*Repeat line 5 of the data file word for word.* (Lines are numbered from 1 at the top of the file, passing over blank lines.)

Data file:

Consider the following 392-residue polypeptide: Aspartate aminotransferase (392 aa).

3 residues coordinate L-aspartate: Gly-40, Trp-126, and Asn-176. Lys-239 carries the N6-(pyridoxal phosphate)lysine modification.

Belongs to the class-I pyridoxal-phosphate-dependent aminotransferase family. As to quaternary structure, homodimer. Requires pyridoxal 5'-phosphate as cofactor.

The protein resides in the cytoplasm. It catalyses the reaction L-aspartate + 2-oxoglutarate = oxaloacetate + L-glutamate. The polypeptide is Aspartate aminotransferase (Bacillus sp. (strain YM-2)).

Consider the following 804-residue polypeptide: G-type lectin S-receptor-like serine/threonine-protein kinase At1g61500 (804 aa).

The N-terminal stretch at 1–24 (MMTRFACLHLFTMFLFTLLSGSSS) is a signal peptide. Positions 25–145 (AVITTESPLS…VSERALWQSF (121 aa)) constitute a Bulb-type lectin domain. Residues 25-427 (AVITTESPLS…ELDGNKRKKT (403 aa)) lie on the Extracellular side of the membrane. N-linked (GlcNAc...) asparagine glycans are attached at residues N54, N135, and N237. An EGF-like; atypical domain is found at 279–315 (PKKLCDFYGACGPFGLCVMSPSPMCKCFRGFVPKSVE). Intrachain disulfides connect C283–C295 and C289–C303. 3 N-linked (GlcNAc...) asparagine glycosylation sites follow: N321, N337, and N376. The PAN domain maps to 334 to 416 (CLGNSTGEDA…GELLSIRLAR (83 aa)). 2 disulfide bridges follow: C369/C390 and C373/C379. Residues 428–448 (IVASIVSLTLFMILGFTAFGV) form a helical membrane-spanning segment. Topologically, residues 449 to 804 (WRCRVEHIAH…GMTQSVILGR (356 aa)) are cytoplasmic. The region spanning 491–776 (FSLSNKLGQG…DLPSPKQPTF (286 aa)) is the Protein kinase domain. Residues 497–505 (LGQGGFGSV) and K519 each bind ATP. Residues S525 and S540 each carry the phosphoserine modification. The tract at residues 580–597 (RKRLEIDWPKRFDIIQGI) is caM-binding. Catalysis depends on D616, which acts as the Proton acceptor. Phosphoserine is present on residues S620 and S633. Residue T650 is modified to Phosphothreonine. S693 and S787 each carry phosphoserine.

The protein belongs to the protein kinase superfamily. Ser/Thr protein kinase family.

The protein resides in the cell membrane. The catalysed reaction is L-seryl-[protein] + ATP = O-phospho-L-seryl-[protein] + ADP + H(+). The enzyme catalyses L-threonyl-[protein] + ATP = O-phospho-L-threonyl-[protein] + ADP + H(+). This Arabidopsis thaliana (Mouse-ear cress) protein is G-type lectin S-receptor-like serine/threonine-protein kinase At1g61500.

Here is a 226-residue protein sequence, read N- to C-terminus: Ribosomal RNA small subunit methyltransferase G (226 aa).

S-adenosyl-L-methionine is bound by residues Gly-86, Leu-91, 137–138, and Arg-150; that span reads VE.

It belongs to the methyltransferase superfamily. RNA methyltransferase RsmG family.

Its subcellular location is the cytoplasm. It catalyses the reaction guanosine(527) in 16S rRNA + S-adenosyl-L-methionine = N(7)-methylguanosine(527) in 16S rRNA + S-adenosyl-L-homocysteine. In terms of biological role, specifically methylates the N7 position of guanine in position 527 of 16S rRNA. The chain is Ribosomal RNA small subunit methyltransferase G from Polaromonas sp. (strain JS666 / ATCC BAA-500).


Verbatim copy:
Consider the following 804-residue polypeptide: G-type lectin S-receptor-like serine/threonine-protein kinase At1g61500 (804 aa).